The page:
Based on the author's dissertation--Yale University.
Includes bibliographical references (p. 261-268) and index.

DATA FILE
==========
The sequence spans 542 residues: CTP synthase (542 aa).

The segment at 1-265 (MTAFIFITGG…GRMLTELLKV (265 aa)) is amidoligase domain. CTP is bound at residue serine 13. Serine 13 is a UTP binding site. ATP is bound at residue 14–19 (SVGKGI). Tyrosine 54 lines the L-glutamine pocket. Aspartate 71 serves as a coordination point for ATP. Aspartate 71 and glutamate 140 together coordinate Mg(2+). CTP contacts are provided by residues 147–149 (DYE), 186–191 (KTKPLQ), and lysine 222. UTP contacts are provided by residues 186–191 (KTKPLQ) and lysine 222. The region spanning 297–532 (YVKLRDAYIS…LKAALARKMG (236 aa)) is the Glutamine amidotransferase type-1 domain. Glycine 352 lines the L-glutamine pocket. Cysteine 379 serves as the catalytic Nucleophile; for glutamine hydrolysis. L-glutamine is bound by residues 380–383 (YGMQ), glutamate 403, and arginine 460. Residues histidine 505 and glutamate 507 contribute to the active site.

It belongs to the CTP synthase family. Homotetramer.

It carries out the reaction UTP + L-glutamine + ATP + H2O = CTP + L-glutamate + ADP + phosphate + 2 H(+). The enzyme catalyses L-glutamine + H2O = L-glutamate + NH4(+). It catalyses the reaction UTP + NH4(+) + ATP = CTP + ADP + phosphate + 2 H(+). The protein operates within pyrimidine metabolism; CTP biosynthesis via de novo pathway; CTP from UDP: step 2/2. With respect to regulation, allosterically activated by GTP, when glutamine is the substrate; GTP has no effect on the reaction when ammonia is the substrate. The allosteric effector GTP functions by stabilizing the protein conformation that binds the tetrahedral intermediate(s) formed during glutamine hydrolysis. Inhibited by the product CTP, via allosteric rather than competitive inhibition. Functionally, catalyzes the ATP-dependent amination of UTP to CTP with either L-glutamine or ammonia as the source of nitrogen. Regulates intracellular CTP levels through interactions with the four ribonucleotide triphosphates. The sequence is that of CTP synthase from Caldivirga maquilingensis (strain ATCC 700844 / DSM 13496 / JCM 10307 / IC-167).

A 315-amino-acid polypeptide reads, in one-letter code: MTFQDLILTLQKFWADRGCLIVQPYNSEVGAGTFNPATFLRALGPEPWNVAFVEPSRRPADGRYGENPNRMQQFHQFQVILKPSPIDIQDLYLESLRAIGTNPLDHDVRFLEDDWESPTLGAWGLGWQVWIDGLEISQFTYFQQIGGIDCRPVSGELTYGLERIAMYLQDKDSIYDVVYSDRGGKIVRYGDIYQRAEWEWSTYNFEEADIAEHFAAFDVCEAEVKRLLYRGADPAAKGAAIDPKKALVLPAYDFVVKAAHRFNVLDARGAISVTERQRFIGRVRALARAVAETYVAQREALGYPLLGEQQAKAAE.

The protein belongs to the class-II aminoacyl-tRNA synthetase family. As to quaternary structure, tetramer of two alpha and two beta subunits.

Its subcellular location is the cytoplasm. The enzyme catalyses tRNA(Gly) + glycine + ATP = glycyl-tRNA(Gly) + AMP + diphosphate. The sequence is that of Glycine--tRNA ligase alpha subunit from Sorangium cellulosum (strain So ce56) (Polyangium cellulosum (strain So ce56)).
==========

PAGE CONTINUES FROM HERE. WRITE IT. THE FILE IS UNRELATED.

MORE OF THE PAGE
Margaret Cohen's encounter with Walter Benjamin, one of the 20th century's most influential cultural and literary critics, has produced a radically new reading of surrealist thought and practice. Benjamin and Andre Breton emerge in her account as important representatives of what Cohen calls "Gothic Marxism", whose fascination with the irrational aspects of social processes she highlights in discussions of Benjamin's "Passagen-Werk" and Breton's major prose texts from the 1920s and 1930s. Cohen analyzes the links between Breton's surrealist fusion of psychoanalysis and Marxism, and Benjamin's post-Enlightenment challenge to Marxist theory. She also argues that Breton's surrealist Marxism plays a formative role in shaping post-World War II French intellectual life and is of continued relevance to the contemporary intellectual scene. (source: Nielsen Book Data)